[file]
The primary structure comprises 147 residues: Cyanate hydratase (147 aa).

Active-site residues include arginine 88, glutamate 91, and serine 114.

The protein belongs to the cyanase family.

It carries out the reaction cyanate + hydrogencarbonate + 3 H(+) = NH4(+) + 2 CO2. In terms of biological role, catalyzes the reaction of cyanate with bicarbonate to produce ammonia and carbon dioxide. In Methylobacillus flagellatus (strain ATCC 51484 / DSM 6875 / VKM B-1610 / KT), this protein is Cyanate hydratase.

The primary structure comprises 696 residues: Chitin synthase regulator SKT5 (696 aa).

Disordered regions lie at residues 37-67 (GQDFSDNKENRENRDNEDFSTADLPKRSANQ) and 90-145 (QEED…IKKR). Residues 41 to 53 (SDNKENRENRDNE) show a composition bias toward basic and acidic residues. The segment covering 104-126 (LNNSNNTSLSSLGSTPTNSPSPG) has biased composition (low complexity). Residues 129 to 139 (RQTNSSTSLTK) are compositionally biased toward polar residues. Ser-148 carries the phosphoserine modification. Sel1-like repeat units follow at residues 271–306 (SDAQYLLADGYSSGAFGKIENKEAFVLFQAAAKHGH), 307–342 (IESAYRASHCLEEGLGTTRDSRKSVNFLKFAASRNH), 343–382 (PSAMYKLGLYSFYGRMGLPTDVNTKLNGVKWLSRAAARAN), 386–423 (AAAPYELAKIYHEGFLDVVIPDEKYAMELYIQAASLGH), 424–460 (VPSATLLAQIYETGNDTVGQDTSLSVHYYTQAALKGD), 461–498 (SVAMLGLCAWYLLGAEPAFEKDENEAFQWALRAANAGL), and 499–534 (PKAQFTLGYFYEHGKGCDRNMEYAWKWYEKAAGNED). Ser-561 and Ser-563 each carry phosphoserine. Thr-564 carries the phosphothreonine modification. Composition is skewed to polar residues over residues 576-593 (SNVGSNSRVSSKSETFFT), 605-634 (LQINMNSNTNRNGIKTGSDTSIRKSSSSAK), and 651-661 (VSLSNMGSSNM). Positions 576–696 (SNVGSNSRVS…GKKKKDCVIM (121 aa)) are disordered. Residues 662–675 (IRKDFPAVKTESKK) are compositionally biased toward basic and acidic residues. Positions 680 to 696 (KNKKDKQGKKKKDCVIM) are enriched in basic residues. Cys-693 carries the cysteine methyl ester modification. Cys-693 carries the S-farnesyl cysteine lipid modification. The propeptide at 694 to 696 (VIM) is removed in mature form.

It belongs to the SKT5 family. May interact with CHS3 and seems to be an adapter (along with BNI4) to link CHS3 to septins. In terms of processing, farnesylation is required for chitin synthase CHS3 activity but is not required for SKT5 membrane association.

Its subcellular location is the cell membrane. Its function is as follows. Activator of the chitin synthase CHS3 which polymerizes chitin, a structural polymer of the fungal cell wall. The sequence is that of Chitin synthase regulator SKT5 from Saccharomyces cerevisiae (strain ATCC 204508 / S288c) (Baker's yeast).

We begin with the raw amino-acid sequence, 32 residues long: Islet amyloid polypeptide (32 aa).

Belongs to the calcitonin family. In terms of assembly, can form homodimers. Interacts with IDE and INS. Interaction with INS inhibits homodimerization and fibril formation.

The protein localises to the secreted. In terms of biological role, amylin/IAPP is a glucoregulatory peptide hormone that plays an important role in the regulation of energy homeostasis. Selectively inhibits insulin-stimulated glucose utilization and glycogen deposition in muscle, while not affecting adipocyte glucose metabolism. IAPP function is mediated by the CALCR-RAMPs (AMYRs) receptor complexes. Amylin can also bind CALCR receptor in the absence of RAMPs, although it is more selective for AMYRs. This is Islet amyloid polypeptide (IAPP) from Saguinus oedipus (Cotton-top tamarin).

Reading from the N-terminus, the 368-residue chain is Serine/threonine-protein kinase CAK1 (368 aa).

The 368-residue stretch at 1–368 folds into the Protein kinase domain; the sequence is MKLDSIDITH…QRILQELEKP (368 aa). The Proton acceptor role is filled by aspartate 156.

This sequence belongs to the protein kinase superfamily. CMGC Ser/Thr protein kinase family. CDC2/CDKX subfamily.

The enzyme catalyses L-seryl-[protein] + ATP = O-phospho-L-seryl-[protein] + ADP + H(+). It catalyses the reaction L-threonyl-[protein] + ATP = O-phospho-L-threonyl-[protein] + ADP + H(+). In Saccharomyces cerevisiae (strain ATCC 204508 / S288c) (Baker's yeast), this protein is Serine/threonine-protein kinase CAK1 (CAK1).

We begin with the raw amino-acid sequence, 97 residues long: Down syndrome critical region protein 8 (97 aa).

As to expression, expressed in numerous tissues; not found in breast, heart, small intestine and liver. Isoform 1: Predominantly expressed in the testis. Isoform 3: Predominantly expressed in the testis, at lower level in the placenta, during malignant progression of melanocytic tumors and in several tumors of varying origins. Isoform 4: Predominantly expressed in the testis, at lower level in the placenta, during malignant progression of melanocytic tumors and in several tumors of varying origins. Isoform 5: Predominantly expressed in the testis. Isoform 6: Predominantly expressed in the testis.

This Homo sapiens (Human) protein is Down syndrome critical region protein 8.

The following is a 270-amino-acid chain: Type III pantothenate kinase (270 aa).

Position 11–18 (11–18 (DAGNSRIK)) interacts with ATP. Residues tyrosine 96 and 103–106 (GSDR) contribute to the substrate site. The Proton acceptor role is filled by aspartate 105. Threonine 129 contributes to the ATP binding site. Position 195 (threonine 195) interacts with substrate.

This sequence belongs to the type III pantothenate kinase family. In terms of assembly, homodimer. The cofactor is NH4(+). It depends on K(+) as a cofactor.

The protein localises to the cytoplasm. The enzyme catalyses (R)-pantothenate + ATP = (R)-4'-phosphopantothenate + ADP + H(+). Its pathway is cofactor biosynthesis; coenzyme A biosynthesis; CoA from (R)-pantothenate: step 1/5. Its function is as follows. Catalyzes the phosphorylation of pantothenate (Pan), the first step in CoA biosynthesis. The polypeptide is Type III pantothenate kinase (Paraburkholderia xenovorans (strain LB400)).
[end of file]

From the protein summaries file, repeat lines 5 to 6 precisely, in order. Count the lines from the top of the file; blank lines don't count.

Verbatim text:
The primary structure comprises 696 residues: Chitin synthase regulator SKT5 (696 aa).

Disordered regions lie at residues 37-67 (GQDFSDNKENRENRDNEDFSTADLPKRSANQ) and 90-145 (QEED…IKKR). Residues 41 to 53 (SDNKENRENRDNE) show a composition bias toward basic and acidic residues. The segment covering 104-126 (LNNSNNTSLSSLGSTPTNSPSPG) has biased composition (low complexity). Residues 129 to 139 (RQTNSSTSLTK) are compositionally biased toward polar residues. Ser-148 carries the phosphoserine modification. Sel1-like repeat units follow at residues 271–306 (SDAQYLLADGYSSGAFGKIENKEAFVLFQAAAKHGH), 307–342 (IESAYRASHCLEEGLGTTRDSRKSVNFLKFAASRNH), 343–382 (PSAMYKLGLYSFYGRMGLPTDVNTKLNGVKWLSRAAARAN), 386–423 (AAAPYELAKIYHEGFLDVVIPDEKYAMELYIQAASLGH), 424–460 (VPSATLLAQIYETGNDTVGQDTSLSVHYYTQAALKGD), 461–498 (SVAMLGLCAWYLLGAEPAFEKDENEAFQWALRAANAGL), and 499–534 (PKAQFTLGYFYEHGKGCDRNMEYAWKWYEKAAGNED). Ser-561 and Ser-563 each carry phosphoserine. Thr-564 carries the phosphothreonine modification. Composition is skewed to polar residues over residues 576-593 (SNVGSNSRVSSKSETFFT), 605-634 (LQINMNSNTNRNGIKTGSDTSIRKSSSSAK), and 651-661 (VSLSNMGSSNM). Positions 576–696 (SNVGSNSRVS…GKKKKDCVIM (121 aa)) are disordered. Residues 662–675 (IRKDFPAVKTESKK) are compositionally biased toward basic and acidic residues. Positions 680 to 696 (KNKKDKQGKKKKDCVIM) are enriched in basic residues. Cys-693 carries the cysteine methyl ester modification. Cys-693 carries the S-farnesyl cysteine lipid modification. The propeptide at 694 to 696 (VIM) is removed in mature form.